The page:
Fast Amplifier

What exactly is meant by the term "a fast amplifier", have heard this term used by non technical people, including sales people.
a "fast" amp is one that has the ability to output "naturally" a quickly rising transient input from recorded sources like piano. while the "quickness" of an amp is affected by characteristics that include bandwidth, the "objective" measurement of "speed" is generally expressed by slew rate (theoretically, the higher the expressed value, the faster the amp). as with damn near everything in audio, tho, your ears are the ultimate measuring device. once you understand what "fast" means, you'll know it when you hear it.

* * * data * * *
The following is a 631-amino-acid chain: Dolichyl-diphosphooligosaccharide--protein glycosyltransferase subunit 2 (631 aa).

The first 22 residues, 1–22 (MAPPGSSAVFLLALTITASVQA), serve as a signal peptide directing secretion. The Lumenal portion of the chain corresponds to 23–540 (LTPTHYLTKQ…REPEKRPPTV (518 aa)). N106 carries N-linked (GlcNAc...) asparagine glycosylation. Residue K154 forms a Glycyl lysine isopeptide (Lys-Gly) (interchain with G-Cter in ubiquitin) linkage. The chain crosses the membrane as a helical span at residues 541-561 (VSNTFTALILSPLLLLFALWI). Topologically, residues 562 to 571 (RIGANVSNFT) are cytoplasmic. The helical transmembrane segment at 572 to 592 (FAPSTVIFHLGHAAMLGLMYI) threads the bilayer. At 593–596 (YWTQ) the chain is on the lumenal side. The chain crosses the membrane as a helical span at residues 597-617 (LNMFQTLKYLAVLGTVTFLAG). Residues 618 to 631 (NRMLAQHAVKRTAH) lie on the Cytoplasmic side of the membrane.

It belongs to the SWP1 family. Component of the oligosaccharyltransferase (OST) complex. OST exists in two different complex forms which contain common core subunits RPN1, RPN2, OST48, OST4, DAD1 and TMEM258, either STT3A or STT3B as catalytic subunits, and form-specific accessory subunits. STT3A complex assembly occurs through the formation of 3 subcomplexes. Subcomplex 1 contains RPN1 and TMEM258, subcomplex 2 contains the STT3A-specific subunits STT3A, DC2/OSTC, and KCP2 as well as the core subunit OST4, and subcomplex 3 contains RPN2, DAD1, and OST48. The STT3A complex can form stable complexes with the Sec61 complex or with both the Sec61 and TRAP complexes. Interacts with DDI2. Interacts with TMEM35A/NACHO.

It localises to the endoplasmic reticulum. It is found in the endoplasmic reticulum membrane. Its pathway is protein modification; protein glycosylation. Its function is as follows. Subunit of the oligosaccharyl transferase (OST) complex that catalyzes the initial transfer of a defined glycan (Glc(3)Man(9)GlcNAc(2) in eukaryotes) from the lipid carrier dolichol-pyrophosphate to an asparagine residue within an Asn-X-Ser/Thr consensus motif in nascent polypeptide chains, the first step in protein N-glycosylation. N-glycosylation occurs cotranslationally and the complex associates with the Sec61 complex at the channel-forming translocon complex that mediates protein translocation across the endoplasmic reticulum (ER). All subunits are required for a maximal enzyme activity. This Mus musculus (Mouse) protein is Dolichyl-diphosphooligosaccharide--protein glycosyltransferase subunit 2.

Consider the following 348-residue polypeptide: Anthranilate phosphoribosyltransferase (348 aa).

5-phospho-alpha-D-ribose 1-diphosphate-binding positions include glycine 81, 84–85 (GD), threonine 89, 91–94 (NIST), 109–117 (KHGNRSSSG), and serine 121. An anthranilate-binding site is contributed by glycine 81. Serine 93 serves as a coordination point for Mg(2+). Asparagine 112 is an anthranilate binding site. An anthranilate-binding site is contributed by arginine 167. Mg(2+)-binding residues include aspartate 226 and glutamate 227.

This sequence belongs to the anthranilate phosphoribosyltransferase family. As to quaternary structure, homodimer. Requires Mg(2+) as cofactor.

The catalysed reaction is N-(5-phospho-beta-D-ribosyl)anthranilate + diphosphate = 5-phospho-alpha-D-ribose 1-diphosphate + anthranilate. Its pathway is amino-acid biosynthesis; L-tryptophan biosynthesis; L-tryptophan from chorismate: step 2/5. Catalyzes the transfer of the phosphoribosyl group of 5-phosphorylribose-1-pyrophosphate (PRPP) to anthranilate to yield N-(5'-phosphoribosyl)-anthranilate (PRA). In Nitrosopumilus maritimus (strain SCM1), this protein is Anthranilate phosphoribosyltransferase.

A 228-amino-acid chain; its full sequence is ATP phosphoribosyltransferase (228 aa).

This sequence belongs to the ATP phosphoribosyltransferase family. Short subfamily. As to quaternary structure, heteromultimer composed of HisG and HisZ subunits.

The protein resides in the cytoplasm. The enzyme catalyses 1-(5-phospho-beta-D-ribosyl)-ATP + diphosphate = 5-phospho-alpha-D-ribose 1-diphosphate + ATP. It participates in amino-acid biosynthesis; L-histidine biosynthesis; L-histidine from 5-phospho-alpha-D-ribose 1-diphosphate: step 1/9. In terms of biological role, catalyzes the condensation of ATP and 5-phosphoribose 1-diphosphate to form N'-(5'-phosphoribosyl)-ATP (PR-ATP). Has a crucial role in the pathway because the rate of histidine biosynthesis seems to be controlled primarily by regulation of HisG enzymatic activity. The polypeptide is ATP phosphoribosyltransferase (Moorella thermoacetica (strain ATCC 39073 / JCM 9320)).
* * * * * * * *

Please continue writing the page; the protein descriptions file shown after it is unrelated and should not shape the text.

Cornfed pretty much summed it up. The three terms that summarize a "fast" amp to me would be rise time, slew rate and ultra wide bandwidth. You can't have really wide bandwidth without having pretty solid measurements on the other two categories though, so it is kind of redundant. If the device can't due at least 100+ Khz with excellent linearity, you will have "side effects" that are audible and measurable within the normally accepted "audio range" of 20 Hz to 20 Khz. This can be seen as rounded edges of square waves, ripples or sags on the tops of the square waves, ringing on the trailing edge of the square wave, etc... Most of these things would be quite visible on a good quality scope with a test frequency of 10 Khz or so if the amp was "too slow". Sean >